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Russia’s safe selfie guide warns ‘likes’ not worth your life

A "safe selfie" guide from Russia's Ministry of Internal Affairs is an attempt to prevent selfie-related deaths. .
A "safe selfie" guide from Russia's Ministry of Internal Affairs is an attempt to prevent selfie-related deaths. . Ministry of Internal Affairs of the Russian Federation

The allure of snapping a photo of yourself standing in front of an oncoming train or while firing a gun is tempting, but Russia wants its people to stay safe while taking selfies.

A handy selfie safety guide appeared on the website for Russia’s Ministry of Internal Affairs on Tuesday in an attempt to prevent further selfie-related deaths.

“We want to remind citizens that the pursuit of ‘likes’ on social networks can lead to… death,” the Interior Ministry’s Eleena Alekseeva said in a statement.

A translation of the post on the ministry’s website explains that self-portrait artists may lose their balance from precarious positions or may not be paying full attention to what’s going on around them when trying to pose before wild animals.

This may sound like common sense, but there have been at least 10 people who have died as a result of unsafe selfies and more than 100 others who have been injured, according to Russia Today.

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A 21-year old woman died Saturday after she fell off a bridge trying to capture a selfie with Moscow’s financial district in the background.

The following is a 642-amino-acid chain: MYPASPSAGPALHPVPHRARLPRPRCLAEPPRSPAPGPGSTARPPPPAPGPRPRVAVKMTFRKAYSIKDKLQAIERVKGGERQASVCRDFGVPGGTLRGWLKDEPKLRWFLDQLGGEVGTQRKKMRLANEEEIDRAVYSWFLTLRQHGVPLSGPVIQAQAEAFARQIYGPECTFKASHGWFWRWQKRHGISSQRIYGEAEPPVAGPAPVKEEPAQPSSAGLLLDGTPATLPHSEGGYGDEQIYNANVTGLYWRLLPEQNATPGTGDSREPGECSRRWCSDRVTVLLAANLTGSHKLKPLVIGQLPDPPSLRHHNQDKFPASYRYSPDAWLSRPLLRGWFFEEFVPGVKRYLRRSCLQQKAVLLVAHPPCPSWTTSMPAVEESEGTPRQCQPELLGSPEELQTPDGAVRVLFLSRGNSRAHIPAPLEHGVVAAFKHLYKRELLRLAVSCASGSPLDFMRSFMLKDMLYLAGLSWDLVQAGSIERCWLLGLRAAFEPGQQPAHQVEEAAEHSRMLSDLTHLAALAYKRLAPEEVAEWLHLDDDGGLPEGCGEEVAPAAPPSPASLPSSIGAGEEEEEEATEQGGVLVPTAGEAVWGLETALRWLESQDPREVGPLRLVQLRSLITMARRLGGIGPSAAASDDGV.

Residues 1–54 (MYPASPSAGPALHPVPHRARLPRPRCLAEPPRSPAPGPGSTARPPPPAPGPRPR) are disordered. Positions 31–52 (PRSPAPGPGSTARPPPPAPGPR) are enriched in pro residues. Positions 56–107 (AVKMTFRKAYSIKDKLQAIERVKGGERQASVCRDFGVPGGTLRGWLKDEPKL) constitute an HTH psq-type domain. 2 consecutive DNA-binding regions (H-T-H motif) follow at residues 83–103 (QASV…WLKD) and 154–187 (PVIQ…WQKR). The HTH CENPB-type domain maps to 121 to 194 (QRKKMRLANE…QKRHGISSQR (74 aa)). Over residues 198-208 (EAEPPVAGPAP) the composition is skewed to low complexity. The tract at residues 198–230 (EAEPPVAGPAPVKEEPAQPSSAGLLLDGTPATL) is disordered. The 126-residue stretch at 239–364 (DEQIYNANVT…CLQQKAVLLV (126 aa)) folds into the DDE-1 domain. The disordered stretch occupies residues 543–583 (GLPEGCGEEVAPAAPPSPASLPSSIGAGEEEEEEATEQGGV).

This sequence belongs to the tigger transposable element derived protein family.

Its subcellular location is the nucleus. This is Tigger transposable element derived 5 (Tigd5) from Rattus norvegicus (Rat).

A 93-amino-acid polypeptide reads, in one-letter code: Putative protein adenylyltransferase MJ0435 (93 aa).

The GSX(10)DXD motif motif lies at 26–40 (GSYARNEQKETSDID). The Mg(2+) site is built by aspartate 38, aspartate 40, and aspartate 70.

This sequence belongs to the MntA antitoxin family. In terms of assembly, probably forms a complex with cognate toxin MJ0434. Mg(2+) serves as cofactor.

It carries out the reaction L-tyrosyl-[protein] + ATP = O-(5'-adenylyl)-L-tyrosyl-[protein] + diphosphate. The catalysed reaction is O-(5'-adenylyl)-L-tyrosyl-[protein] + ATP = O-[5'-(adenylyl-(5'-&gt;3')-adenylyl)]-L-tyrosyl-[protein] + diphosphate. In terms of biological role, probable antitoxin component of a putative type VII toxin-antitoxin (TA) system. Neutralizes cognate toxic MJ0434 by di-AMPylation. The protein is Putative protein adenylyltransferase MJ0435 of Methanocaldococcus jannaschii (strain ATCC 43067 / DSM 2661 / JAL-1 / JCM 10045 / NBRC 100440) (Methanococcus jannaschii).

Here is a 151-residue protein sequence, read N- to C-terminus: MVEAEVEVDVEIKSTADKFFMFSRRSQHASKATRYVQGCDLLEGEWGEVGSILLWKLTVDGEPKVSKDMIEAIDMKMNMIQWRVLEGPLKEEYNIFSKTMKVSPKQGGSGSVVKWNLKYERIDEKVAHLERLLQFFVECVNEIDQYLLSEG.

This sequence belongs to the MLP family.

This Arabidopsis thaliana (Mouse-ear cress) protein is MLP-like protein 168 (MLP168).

Another woman, also 21, nearly died in May after she tried to shoot a selfie with a loaded 9-millimetre rubber-bullet pistol and wound up shooting herself in the head.

The guide shows pictures of various possibly-deadly selfie scenarios — including sitting atop an electrical tower, hanging off the back of a boat and hanging off a speeding train. It will be handed out to people at public events and in classrooms.

At least 10 people who have died as a result of unsafe selfies and more than 100 others who have been injured, according to Russia Today.
At least 10 people who have died as a result of unsafe selfies and more than 100 others who have been injured, according to Russia Today. Ministry of Internal Affairs of the Russian Federation

It’s not just Russians who could use a lesson in safe selfie best practices.

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A young tourist from Singapore lost his balance while taking a photo of himself during a visit to the Indonesian resort island of Bali in May. The Guardian reported 21-year-old Mohamed Aslam Shahul fell off a cliff into the sea and died.

READ MORE: Wimbledon the latest to ban selfie sticks

Romanian teenager Anna Ursu was reportedly electrocuted in May while trying to take the “ultimate selfie” on top of a moving train. The 18-year-old’s leg reportedly hit a live wire, zapping her with as much as 27,000 volts of electricity and setting her on fire, The Daily Mail reported.

And reports in Britain suggested a man killed Sunday was struck by lightning while using a selfie stick to capture the moment during a thunderstorm.